Endosulfan is a chemical pesticide known by the United States Food and Drug Administration and the United Nations Food and Agriculture Association to be terminally hazardous to human health. The substance has been banned in 84 countries, but not in India until earlier this year. The Indian Supreme Court made the decision to ban the substance in India on April 30, but there has been trouble enforcing the ruling. The main arguments within India for maintaining use and production of the fertilizer are twofold. India is the largest remaining exporter of the cheap chemical that is common in developing countries. Their production and export industries are worth about 1000 crore rupees, or 220 million USD. Because India has become the world's leading producer, it is also cheap for poor Indian farmers. The organic alternatives to endosulfan run are about fifteen times more expensive, a price hike that could raise the price of food to a level many subsistence and commercial farmers could not afford. Pressure from other developing nations, including China, that supported a ban on the substance, caused India to fold.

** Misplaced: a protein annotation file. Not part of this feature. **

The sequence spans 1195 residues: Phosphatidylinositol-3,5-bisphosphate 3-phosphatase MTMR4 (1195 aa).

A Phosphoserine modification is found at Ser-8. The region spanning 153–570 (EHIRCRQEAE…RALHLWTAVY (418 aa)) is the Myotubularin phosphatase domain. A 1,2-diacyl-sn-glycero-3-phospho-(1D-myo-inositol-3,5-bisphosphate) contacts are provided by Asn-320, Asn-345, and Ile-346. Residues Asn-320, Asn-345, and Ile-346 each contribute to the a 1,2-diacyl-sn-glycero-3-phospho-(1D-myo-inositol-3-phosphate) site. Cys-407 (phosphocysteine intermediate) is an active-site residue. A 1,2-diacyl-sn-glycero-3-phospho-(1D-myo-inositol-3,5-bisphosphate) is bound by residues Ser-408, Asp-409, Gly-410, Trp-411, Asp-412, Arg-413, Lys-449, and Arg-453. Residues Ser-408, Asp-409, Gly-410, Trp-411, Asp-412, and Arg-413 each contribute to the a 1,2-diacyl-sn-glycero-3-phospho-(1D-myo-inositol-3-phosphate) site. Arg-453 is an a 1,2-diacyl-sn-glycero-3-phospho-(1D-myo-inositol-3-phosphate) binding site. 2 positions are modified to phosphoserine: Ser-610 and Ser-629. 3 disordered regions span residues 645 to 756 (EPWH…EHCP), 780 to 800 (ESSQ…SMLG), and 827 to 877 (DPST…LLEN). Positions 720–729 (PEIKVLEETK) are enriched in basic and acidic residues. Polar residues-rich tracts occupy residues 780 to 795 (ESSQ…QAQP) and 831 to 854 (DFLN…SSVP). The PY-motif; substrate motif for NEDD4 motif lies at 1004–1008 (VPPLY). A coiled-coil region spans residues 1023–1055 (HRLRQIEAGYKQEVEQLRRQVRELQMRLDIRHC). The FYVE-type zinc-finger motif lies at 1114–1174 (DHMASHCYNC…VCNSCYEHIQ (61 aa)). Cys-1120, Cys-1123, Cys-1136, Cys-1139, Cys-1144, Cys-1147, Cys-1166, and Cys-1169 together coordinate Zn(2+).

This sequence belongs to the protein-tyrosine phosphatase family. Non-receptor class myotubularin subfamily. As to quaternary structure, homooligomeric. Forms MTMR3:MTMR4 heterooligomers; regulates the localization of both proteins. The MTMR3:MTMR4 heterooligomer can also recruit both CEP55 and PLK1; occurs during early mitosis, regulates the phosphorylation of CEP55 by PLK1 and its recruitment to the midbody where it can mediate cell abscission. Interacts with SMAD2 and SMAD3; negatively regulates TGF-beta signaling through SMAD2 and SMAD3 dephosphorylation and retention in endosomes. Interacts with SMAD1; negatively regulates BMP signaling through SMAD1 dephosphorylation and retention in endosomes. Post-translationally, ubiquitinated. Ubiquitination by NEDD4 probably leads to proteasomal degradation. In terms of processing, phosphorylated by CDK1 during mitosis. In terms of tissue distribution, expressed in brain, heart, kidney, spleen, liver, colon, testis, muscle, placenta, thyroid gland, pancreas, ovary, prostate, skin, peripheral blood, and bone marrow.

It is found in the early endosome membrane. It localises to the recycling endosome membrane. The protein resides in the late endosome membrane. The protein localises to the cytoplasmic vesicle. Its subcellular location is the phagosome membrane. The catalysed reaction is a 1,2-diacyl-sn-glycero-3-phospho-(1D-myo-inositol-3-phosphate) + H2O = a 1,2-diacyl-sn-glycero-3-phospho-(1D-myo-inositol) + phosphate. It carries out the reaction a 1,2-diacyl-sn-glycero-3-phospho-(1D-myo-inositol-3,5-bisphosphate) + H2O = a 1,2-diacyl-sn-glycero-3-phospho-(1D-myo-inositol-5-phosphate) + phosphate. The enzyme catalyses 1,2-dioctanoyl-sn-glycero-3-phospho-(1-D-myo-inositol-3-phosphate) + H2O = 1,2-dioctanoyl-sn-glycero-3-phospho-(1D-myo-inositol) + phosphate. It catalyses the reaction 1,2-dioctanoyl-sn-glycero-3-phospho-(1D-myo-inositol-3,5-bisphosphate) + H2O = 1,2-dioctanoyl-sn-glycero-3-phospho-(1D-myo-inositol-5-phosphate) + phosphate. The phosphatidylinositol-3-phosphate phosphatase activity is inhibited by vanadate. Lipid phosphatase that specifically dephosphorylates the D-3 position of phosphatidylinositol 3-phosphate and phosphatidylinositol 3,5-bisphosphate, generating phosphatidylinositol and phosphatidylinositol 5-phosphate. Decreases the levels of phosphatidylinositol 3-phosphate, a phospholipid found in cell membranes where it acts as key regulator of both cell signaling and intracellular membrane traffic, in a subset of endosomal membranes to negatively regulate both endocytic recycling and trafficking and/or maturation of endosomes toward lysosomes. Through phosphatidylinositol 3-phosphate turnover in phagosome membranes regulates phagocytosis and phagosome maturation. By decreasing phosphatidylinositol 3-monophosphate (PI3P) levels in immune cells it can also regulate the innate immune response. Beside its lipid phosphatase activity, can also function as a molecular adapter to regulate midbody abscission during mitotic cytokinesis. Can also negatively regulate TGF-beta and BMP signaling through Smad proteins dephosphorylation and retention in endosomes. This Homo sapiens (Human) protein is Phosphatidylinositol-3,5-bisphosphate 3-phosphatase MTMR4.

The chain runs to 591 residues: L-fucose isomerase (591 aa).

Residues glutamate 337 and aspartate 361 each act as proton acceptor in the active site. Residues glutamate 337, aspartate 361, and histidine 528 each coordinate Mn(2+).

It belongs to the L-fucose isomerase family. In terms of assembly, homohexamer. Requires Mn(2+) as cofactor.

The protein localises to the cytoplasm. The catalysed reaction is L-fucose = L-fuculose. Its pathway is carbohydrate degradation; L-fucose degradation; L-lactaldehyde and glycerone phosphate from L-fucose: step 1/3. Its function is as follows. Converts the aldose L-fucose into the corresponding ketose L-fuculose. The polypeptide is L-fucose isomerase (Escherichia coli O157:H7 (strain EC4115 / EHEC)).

This may seem like a major victory for the Indian environmentalist movement, but it is a long time coming and irreparable damage caused by the omnipresent pollutant may have already been done. The story was first reported in "Down to Earth," an Indian environmental periodical, in 2001, when farmers in the Kasaragod region of Kerala reported unreasonably high levels of the substance and related deaths in their local villages. Because almost all of Kerala's agriculture comes from local sources, this issue was localized and the endosulfan industry made repeated claims, supported by the Indian Central Government, that there was insufficient proof that endosulfan was directly linked to these deaths. However, "Down to Earth's" independent research discovered high levels of endosulfan in the blood of Karasagod locals who apply the pesticide. They ranged from 100 ppm in a sixteen year old to 196 ppm in a fifty year old man. Additionally, there were high levels found in produce (most notably 212 ppm in pepper). Fatal levels of endosulfan are around 18-160ppm in rats and 77 ppm in dogs. Thankfully, Kerala's activist population stuck with their support of banning the substance. The Kerala state government outlawed use of the substance in 2002, and protests continued in the region until the recent ban. Even students were involved, as the drama club from Mary Roy's school Pallikadoom in Kottayam staged a protest play outside the endosulfan club that brought other protesters to tears. The endosulfan industry is attempting to appeal the ban, and they have the support of those who value economics over health and the environment. It seems like a step towards environmental justice, one of few within the Indian environmentalist movement, but the effects of endosulfan will continue as a pervasive chemical that adversely effects the health of future generations.